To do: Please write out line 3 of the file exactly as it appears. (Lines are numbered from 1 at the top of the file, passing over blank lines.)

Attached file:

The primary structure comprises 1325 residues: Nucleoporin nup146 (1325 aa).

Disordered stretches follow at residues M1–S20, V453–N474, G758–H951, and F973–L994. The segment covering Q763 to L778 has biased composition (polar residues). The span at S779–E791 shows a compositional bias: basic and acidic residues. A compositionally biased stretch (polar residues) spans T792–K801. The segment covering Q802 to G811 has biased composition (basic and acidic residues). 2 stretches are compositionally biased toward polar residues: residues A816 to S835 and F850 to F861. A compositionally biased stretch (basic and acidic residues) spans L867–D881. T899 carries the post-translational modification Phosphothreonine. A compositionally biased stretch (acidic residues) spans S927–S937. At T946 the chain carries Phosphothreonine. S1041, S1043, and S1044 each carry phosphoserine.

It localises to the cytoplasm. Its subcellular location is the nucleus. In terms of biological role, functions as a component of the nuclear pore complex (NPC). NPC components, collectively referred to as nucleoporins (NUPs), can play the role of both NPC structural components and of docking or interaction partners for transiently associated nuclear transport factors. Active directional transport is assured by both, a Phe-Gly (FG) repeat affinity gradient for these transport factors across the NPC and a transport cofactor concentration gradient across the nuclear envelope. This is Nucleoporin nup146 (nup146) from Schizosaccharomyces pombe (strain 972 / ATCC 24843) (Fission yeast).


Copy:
It localises to the cytoplasm. Its subcellular location is the nucleus. In terms of biological role, functions as a component of the nuclear pore complex (NPC). NPC components, collectively referred to as nucleoporins (NUPs), can play the role of both NPC structural components and of docking or interaction partners for transiently associated nuclear transport factors. Active directional transport is assured by both, a Phe-Gly (FG) repeat affinity gradient for these transport factors across the NPC and a transport cofactor concentration gradient across the nuclear envelope. This is Nucleoporin nup146 (nup146) from Schizosaccharomyces pombe (strain 972 / ATCC 24843) (Fission yeast).